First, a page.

He cut off a lock of each lover's hair.

3. Why does Zorba tell the narrator not to preach equality of the sexes?

He says it will disrupt the island's way of life without offering solutions for making it better.

4. Who is the second person to offer the narrator and Zorba lodging in Crete?

The village elder.

5. What pact do the narrator and his best friend make before parting?

They agree to telepathically warn one another of danger.

Short Essay Answer Key

1. In Chapter 16, what did the sleeping workmen do who when they heard Zorba playing his Santuri?

They got up, circled around him and began dancing to the music he played.

2. Describe the monastery bishop's first theory on religion.

He believes that the shape of a flower influences its color and its color then has an influence on its properties which in turn produce a specific effect on humans. He summarizes this theory with the belief that men should be careful when walking through fields of flowers because of the peculiar effects the flowers are having on them.

3. How does the fact that Zorba is missing half of his finger relate to his connection between manliness and freedom?

Zorba says that he cut part of his finger off because it got in the way of making pottery. He argues that anything that gets in the way of man doing what he wants should be removed. Because it takes a great deal of physical and mental courage to remove a body part, the connection for Zorba is strong.

4. In his third theory of religion, what does the bishop give as God's reason for sending religion to the masses?

He says that God sent religion as an act of mercy for the masses in order that they might experience living in "eternity." The bishop believes that only a few people on earth are able to live an eternity during their natural lives on earth.

5. What does Zorba represent in the story?

Zorba represents a man who lives for the physical world and ultimately for the individual self in that world. He is an agent of instinct and lacks theoretical reason for his actions. For the narrator, Zorba is a potential symbol of freedom in the narrator's quest to find freedom.

6. How might Madame Hortense's romantic history challenge Zorba's concept of his own manliness?

Zorba believes in living for the day and that any impediment to freedom and manliness should be removed. Because he thinks sexual relationships are the ultimate in the physical life, he is helpless against the force of her own history. She has been romanced by legendary and powerful men, and Zorba cannot do anything to remove them as competitive forces from his own life. He offers to take on Canavaro's role in her life, but he has no power or awareness of how to actually fulfill that role.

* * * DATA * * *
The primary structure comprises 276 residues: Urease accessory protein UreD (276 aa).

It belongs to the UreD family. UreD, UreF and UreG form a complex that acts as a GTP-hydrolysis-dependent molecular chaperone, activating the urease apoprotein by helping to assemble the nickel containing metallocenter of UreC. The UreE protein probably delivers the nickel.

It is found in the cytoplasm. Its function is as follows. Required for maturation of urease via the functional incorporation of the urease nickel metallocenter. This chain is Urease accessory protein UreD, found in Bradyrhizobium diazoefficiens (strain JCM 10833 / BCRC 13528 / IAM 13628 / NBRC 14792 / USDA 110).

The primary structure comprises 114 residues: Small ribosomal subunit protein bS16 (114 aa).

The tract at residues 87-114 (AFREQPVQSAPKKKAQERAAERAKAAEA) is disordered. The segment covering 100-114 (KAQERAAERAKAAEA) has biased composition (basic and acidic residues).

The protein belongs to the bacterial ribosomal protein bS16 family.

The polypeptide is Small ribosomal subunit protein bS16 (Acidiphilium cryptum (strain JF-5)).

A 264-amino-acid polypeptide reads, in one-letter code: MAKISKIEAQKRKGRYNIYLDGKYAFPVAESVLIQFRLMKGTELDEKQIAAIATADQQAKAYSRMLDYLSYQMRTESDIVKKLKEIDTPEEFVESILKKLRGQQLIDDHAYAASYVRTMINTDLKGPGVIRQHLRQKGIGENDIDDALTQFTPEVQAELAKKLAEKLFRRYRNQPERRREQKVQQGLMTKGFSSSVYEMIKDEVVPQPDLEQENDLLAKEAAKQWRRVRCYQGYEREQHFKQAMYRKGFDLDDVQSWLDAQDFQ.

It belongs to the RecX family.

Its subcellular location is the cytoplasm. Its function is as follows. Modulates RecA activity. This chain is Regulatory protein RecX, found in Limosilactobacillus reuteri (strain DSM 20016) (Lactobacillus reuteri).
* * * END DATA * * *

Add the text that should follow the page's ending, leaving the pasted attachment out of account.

7. Describe Zorba's categories of marriage and how many of each he's experienced.

Zorba says he's been married "honestly," "half-honestly," and "dishonestly." He says that he's been married "honestly" or legally only once. He says that he's been "half-honestly" married, or in relationships similar to marriage that were not made formal and legal with a wedding, two times. He says that he's been "dishonestly" married a thousand times, and by this he is referring to every sexual encounter he's ever had.

8. What is Zorba's account of God's creation of woman?

Zorba says that when God removed the rib from Adam, the devil turned into a snake and snatched the rib and ran off with it. God then chased the devil and caught him, but the devil ultimately got away while God was left holding only his horns. God then made woman out of the devil's horns rather than the rib of Adam.

9. How does the narrator's memory of the butterfly impact his feelings about approaching the widow?

The narrator had attempted to help the butterfly emerge from the cocoon by blowing warm air on it. Doing this made the butterfly emerge too quickly and die. The narrator realizes while meditating on this memory, that an individual must "confidently obey the eternal rhythm." He knows, in turn, that he can't speed his relationship with the widow and must let it unfold naturally.

10. When writing letters to Madame Hortense, what does the narrator have to do?

The narrator must pretend he is Zorba. Therefore, he must take on Zorba's characteristics in his writings while looking for the best in Madame Hortense.